The problem is that some sellers boast “energy-efficiency” without really having the goods to back it up. And just because the home has energy-efficient appliances doesn’t necessarily mean it’s saving energy in other areas.
Having a holistic approach to energy-efficient homes is a much better way to go for both savings and reduction in energy dependency. So when you start your house hunting adventures, bring this list with you and look for these features:
- ENERGY STAR appliances
- Air leaks around windows and doors
- Energy-efficient windows and doors
- Low-flow fixtures and toilets
- Digital thermostat controls
- Properly insulated attics and walls
- Low-energy lighting systems
- Well-maintained heating and cooling system
- Eco-friendly carpet, paint and building materials
- Energy- or water-efficient landscaping plan
- Tankless water heater
- BONUS: solar panels, geothermal system, wind turbine or any other alternative energy source
After you’ve gone through the list above you’ll want to ask some these questions:
- When was the last energy audit conducted and can you see the results?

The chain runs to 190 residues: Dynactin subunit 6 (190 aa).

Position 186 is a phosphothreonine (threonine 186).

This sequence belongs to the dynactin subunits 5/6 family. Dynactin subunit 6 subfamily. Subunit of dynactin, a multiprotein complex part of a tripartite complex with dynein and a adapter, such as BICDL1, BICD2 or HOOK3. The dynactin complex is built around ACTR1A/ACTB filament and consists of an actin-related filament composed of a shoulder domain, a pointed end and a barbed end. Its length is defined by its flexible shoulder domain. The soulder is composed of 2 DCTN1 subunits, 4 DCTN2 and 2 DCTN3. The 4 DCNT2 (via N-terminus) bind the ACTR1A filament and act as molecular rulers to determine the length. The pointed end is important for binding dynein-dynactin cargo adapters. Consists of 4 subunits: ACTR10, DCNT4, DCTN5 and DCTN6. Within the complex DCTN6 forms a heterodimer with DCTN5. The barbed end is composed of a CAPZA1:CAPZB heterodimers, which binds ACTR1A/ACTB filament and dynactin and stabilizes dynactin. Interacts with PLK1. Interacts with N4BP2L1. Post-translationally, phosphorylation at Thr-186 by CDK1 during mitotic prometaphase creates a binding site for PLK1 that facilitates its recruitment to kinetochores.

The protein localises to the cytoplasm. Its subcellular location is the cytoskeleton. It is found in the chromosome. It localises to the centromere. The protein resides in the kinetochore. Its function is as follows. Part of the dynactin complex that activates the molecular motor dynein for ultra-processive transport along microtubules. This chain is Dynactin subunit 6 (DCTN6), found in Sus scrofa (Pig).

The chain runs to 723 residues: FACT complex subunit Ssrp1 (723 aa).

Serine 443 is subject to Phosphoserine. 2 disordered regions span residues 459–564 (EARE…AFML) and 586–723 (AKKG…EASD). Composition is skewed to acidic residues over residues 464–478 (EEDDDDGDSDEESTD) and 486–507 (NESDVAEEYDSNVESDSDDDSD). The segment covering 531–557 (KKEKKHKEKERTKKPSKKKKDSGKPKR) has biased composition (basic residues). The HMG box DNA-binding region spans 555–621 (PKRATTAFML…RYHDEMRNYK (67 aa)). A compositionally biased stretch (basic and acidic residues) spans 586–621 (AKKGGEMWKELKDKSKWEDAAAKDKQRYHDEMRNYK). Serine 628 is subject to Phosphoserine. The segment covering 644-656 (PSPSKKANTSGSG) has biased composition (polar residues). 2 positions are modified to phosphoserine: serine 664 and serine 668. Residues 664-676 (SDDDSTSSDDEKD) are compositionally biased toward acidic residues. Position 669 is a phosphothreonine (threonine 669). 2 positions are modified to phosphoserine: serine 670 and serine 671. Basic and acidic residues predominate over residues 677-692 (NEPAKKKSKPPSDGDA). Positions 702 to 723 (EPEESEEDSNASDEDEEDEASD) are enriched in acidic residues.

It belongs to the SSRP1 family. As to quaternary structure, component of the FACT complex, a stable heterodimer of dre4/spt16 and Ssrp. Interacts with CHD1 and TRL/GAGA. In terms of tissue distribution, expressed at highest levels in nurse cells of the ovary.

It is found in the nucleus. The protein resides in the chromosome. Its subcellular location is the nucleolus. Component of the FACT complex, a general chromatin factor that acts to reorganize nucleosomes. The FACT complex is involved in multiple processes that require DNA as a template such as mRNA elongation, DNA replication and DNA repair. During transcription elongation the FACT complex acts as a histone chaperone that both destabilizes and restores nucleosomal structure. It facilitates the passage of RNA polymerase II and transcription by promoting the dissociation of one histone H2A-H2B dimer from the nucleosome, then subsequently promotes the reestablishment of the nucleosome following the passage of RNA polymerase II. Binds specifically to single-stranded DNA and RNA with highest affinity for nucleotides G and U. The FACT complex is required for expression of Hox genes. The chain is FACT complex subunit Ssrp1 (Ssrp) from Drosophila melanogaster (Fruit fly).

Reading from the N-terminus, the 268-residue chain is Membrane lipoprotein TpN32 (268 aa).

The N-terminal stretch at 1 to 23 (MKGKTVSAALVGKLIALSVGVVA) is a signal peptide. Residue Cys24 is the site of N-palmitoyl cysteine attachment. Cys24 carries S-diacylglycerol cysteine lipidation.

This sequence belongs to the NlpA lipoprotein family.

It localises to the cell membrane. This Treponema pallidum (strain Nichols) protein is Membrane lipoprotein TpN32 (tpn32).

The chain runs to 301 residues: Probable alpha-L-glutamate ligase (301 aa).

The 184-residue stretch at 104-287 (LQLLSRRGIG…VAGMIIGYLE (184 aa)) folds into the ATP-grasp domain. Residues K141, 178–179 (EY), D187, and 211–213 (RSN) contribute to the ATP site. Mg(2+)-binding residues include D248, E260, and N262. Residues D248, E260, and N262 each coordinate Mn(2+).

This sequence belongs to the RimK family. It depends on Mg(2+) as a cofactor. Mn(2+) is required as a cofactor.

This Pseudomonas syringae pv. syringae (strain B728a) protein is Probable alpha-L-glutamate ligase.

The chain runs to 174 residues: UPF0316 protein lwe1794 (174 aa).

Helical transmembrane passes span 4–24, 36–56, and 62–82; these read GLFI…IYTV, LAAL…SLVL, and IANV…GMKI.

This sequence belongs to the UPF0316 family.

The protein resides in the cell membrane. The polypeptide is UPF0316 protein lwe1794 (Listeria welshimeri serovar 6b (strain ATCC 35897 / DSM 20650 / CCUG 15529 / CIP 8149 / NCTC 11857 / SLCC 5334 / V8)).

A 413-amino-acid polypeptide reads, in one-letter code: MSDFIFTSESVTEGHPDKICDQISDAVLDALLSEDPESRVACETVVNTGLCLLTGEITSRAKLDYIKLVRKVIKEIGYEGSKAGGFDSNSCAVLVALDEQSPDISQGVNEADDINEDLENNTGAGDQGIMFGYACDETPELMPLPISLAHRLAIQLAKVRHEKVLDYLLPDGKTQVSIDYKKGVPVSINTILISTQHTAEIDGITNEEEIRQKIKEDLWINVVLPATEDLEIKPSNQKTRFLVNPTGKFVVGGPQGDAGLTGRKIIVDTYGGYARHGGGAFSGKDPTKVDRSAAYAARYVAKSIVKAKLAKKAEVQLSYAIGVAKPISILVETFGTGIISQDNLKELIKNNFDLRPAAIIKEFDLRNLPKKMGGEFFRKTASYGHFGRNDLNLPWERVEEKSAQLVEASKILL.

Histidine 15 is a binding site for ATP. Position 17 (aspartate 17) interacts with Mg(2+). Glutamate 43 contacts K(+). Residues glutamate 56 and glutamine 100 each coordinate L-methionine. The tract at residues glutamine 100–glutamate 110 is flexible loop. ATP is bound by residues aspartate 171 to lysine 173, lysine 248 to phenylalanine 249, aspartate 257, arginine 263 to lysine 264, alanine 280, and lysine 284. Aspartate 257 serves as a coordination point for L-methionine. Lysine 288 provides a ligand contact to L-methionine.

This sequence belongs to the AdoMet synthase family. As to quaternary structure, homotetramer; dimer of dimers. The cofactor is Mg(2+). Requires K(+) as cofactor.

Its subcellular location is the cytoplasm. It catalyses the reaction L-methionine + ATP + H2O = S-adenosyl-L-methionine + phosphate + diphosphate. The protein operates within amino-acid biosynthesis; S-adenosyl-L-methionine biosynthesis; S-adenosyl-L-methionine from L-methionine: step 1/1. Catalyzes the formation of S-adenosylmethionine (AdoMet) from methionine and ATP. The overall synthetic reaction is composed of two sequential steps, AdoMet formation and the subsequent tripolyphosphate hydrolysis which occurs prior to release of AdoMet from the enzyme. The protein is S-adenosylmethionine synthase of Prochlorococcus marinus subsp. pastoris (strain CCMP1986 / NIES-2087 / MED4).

- Can you see past energy bills?
- Do you have maintenance records for any of the energy-efficient appliances or alternative energy sources?
- Are there any local or state tax credits for owning this home?
- Do local energy companies buy back energy created by my home?
- Does the current homeowner work with the ENERGY STAR home program?
LEED Home Certification
In some cases, homes will feature LEED certification as a key selling point. A home with LEED certification means that it met specific environmental standards established by U.S. Green Building Council (USGBC). Ask to see the documentation from their LEED inspection and the certification.
Your new energy-efficient home doesn’t have to have all of these qualities, but each of them can help lower your energy dependency and monthly bills. Not only are these types of homes a smart buy, but energy-efficient features can also increase your home’s value if you decide to sell the home later on.
In July of 2012, USA Today reported that homes featuring energy-efficient upgrades sold for 10% more than non-energy-efficient homes in the surrounding area. They added in an earlier story that, “In Seattle, homes certified as eco-friendly sold for 8.5% more per square foot and were on the market 22% less time than other homes, according to a new report that tracks new home sales from September 2007 through December 2009.”
Buying an energy-efficient home is a smart investment that can pay off each month and later in the future. Just make sure to ask the right questions and look for the right features so you don’t get stuck in a home that doesn’t meet your expectations.
Would you rather buy an energy-efficient home or make renovations to your current home so it’s more energy-efficient? Share your thoughts with other Zing readers!
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